So, what is your exit strategy?
To quote the late Stephen Covey “Begin with the end in mind.”
If your career, and industry/field are solid, you might be considering retirement, pension, travel, and rest. But if you are like the majority of us, your livelihood is subject to the whims of politics, the economy, public pressures, and other external forces, so you would be wise to consider an exit strategy.
Anyone who is or has been in the government sector, know all too well the speed with which a reduction in force, change in administration, or reorganization can sideline long term plans. Yet another reason to have a Plan ‘B’. [This short video offers some free methods for generating immediate revenue.]
Transitioning into the civilian sector is inevitable and can be a challenging event for the unprepared or under-prepared. To help reduce your angst here is a short list of things you can do to ready yourself for your transition. It’s all about taking as much control as possible to manage the process and effect the outcome. It starts with considering your next career.
1. Choosing Your Next Career – When considering what comes next start by “working from your strengths, and moving toward your desires.“
You already know what you’re good at; if not then conduct a S.W.O.T. Analysis and better understand your strengths. Unless there’s some reason or issue that would prevent you from continuing to do what you’re already good at, it is more expedient to examine possible careers that closely match with your strengths. Closely examine the job announcements, because a potential employer is telling you some of the characteristics they are looking for in a candidate.
You can then use those job announcements to:
a) craft your resume and instantly become more competitive – the secret here is to look at several job announcements for similar positions and identify the common characteristics…then (if appropriate) include them in your resume, cover letter, application, or CV.
b) identify skills you may not currently possess, and begin acquiring them – the goodness here is that you can now learn many of these skills online for free! Check out Massive Open Online Courses for more details.
c) discover opportunities for use of your strengths beyond your traditional sphere – this is a take on the Blue Oceans Strategy with regard to making your competition irrelevant in that you would be providing your skills in a manner that others would not.
Lastly, it’s become well recognized that most job announcements search for soft skills; the ability to communicate clearly and effectively, to manage high performance teams, and to provide a positive customer service experience. If you have exceptional soft skills, then you are in the running…if not, then here another opportunity to distinguish yourself from your potential job competitors.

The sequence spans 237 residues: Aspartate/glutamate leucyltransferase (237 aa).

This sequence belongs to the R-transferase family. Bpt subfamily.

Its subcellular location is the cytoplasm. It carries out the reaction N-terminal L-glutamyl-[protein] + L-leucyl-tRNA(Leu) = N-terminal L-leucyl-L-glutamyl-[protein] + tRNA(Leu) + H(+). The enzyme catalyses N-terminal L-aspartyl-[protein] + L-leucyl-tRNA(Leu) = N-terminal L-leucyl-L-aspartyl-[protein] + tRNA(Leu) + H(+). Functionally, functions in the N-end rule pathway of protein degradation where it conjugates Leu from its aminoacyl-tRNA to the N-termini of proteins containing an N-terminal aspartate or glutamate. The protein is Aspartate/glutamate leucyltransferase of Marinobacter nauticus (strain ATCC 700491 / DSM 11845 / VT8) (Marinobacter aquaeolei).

Remember: There is a difference between a job and a career, and how you view your current and future employment will significantly impact what you do next.
The job you have is a vehicle to get you to the career you want.
2. Expand, don’t reduce (limit) your options – Flexibility is key to opportunity.
One book I reference often is Spencer Johnson’s Who Moved My Cheese? Having a willingness to go where the opportunities exist significantly improves your employment options. The obvious takeaway from this point is that if you limit yourself geographically, financially, or temporally (times and dates of availability) you run a common risk of undercutting y0ur competitive advantage. Ms. Louis Fletcher, author of Blue Sky Guide to Job Search also offers suggestions as to how you could get the attention of employers before the competition and avoid the crowd.
Consider for a moment a candidate who is otherwise perfectly matched for the position, but is unwilling to relocate, or unwilling to work during weekends. Compare this to a similar candidate who is less skilled, but willing to learn, and also willing to relocate and potentially work weekends. If you were a hiring manager, which candidate appears more flexible and thus more hire-able?
Lastly, have you considered working online? Click here to check out this site for some of the best online and telecommute jobs (full or part-time)?
3. Research – Mistakes happen when we jump too quickly into the employment search without conducting the minimum of research.
Inadequate research is perhaps the single most important area where most career seekers weakest in their transition plan. When we feel the pressure of financial obligations, social isolation and discouragement, we are too often tempted to leap first and look later. However, it’s been my professional experience that even the most cursory research of of a potential company, corporation, or business will avoid significant headaches and heartaches down the road.
Simple questions to research a potential employer should include at a minimum (in no particular order):
– what are the benefits offered?
– what is/are the expected work location(s)?
– what is the employer’s reputation in the business community?
– what is the level of turnover?
– what are the opportunities for advancement?
– what is the salary range?
– when would you be expected to start?
The good news is that the answer to these and many other questions can be found in the job announcement(s), and on the company’s web page. What you don’t find there, you can usually mine for from various Internet resources. Here is a short video on how you can automate your job research in an effective and painless manner…even while you’re sleeping!
4. Prepare an Action Plan – Once you’ve mined the information you want, for the job opportunity that interests you, it’s time to create an action plan. There are dozens of Action Plan Templates you can use to create your exit strategy – too many to list here, so instead here is a link to additional free resources on Careeralism.com
I hope you find this information helpful in preparing for exit strategy!